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[woo-wey] /ˈwuˈweɪ/
(in philosophical Taoism) action accomplishing its purpose in accordance with the natures of things and events.
Compare yu-wei.
< Chinese wúwéi literally, without action Unabridged
Based on the Random House Dictionary, © Random House, Inc. 2015.
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Encyclopedia Article for wu-wei

(Chinese: "nonaction"), in Chinese Taoism, the principle of yielding to others as the most effective response to the problems of human existence. Wu-wei does not mean total passivity. Rather, it is natural, nonaggressive behaviour that compels others (through shame, if for no other reason) to desist voluntarily from violence or overly aggressive conduct. Taoism, therefore, is not indifferent to violence, for it counters violence in its own paradoxical way. Ideally, Taoists do not argue or debate. They rely on proper timing to set forth what they believe to be true, and they speak out against unseemly conduct only when their words are likely to be heeded. Taoists view laws and controls as undesirable repressions of human nature. For them a society with the fewest controls governs itself best. Wu-wei is thus regarded as the secret to human happiness, for through "nonaction" all things can be accomplished.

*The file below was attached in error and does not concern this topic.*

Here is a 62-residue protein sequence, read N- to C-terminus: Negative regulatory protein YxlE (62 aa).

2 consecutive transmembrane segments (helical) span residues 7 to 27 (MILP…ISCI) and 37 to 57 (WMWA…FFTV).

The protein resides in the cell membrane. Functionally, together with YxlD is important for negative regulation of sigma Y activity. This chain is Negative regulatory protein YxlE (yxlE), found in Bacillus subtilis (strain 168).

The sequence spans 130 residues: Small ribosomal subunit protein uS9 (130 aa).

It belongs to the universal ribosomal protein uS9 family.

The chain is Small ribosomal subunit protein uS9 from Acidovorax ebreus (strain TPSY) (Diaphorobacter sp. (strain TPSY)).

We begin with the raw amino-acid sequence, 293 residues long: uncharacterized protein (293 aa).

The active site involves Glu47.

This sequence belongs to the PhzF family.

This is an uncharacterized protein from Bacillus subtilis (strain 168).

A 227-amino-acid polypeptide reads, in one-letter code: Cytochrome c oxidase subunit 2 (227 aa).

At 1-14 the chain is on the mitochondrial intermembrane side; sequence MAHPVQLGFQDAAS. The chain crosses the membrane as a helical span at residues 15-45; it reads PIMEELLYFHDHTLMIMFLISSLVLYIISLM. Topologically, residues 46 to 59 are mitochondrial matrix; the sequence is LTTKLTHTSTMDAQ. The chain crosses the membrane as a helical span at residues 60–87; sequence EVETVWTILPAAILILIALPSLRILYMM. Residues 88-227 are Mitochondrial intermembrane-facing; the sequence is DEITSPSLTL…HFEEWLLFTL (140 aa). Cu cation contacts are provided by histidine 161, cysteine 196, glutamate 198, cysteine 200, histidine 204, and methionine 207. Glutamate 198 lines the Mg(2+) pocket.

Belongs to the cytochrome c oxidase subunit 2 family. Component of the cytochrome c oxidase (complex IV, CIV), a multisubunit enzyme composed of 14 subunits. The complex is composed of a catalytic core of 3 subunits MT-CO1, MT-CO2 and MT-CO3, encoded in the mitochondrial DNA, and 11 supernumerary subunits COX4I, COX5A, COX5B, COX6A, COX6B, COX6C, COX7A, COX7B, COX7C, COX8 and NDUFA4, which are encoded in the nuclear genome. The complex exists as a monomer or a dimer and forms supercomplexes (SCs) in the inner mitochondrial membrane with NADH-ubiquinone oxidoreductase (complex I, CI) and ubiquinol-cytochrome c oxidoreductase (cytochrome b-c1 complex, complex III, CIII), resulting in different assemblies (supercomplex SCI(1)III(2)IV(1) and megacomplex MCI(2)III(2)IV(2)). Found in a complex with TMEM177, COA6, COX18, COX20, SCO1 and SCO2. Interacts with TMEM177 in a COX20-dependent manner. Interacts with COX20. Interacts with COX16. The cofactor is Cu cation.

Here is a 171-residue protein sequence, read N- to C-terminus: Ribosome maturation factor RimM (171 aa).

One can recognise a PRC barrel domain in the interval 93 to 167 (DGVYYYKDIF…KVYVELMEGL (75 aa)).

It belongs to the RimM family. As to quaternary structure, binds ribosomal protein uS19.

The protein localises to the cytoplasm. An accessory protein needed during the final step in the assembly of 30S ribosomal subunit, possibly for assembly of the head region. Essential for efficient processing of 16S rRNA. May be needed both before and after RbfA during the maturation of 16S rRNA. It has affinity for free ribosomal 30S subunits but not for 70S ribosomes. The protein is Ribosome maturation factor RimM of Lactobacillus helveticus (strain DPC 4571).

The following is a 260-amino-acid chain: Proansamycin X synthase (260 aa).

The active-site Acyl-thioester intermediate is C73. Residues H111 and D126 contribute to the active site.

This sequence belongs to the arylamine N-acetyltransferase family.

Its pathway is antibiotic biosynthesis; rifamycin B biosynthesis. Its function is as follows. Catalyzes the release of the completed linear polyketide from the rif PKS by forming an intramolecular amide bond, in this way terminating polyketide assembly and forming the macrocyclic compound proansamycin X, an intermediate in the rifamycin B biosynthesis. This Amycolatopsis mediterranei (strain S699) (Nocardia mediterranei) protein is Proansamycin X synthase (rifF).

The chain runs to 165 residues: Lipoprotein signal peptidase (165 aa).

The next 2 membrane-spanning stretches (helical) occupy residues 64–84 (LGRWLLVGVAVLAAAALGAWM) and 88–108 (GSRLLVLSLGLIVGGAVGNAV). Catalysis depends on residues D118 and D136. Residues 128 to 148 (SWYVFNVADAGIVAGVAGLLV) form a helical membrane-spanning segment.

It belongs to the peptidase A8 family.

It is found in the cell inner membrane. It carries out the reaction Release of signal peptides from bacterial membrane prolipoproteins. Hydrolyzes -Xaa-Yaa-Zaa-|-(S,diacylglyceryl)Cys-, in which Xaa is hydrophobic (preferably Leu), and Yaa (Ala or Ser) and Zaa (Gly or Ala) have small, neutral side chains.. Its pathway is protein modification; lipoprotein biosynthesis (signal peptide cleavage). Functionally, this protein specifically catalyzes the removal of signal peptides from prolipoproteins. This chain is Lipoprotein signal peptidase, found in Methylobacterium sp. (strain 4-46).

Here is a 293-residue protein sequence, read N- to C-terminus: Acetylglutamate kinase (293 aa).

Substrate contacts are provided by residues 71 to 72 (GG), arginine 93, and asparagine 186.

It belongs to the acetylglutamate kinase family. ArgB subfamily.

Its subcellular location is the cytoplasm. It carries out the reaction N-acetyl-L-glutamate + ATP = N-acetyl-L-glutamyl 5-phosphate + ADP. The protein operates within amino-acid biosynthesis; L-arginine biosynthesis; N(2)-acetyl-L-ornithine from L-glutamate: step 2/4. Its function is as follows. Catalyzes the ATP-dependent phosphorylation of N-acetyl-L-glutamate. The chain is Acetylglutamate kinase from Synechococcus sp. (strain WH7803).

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Encyclopedia Britannica, 2008. Encyclopedia Britannica Online.
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